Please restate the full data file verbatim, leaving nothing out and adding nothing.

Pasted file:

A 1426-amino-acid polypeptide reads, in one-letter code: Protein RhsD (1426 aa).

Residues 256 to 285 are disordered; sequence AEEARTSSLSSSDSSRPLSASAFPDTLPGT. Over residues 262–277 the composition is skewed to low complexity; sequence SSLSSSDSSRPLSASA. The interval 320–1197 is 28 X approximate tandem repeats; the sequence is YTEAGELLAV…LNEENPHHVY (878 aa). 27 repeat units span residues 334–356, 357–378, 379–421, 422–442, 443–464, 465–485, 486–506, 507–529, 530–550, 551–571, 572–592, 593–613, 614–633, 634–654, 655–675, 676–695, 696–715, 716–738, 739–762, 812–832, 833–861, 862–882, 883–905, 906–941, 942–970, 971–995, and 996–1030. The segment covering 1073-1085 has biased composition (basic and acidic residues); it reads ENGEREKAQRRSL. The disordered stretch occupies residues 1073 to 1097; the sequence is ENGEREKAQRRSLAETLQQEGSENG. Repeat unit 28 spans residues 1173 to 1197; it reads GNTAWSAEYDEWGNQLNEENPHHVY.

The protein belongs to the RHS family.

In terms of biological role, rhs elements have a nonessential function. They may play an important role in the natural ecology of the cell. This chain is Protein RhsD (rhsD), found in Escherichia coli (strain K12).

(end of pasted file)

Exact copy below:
A 1426-amino-acid polypeptide reads, in one-letter code: Protein RhsD (1426 aa).

Residues 256 to 285 are disordered; sequence AEEARTSSLSSSDSSRPLSASAFPDTLPGT. Over residues 262–277 the composition is skewed to low complexity; sequence SSLSSSDSSRPLSASA. The interval 320–1197 is 28 X approximate tandem repeats; the sequence is YTEAGELLAV…LNEENPHHVY (878 aa). 27 repeat units span residues 334–356, 357–378, 379–421, 422–442, 443–464, 465–485, 486–506, 507–529, 530–550, 551–571, 572–592, 593–613, 614–633, 634–654, 655–675, 676–695, 696–715, 716–738, 739–762, 812–832, 833–861, 862–882, 883–905, 906–941, 942–970, 971–995, and 996–1030. The segment covering 1073-1085 has biased composition (basic and acidic residues); it reads ENGEREKAQRRSL. The disordered stretch occupies residues 1073 to 1097; the sequence is ENGEREKAQRRSLAETLQQEGSENG. Repeat unit 28 spans residues 1173 to 1197; it reads GNTAWSAEYDEWGNQLNEENPHHVY.

The protein belongs to the RHS family.

In terms of biological role, rhs elements have a nonessential function. They may play an important role in the natural ecology of the cell. This chain is Protein RhsD (rhsD), found in Escherichia coli (strain K12).